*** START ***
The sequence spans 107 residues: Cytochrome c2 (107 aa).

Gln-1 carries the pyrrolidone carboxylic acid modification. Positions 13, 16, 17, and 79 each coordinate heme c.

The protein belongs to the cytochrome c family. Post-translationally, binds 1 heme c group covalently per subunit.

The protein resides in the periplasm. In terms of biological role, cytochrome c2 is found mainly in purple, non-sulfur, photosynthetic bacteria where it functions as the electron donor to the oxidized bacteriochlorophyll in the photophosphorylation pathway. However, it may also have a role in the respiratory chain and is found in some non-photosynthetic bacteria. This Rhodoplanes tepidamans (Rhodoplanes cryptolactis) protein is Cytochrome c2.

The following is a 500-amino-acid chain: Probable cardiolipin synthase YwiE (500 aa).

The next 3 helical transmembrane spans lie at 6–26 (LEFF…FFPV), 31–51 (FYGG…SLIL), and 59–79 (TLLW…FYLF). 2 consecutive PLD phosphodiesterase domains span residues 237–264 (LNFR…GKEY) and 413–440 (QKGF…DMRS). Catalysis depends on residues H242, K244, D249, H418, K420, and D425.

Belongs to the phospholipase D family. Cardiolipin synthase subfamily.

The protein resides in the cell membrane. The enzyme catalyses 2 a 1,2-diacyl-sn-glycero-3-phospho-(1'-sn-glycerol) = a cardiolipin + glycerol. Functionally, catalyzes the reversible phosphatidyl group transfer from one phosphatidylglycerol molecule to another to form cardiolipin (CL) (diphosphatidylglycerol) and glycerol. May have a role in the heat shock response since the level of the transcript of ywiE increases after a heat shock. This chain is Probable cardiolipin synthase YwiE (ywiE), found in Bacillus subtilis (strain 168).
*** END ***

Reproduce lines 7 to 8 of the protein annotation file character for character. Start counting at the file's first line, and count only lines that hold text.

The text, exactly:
Belongs to the phospholipase D family. Cardiolipin synthase subfamily.

The protein resides in the cell membrane. The enzyme catalyses 2 a 1,2-diacyl-sn-glycero-3-phospho-(1'-sn-glycerol) = a cardiolipin + glycerol. Functionally, catalyzes the reversible phosphatidyl group transfer from one phosphatidylglycerol molecule to another to form cardiolipin (CL) (diphosphatidylglycerol) and glycerol. May have a role in the heat shock response since the level of the transcript of ywiE increases after a heat shock. This chain is Probable cardiolipin synthase YwiE (ywiE), found in Bacillus subtilis (strain 168).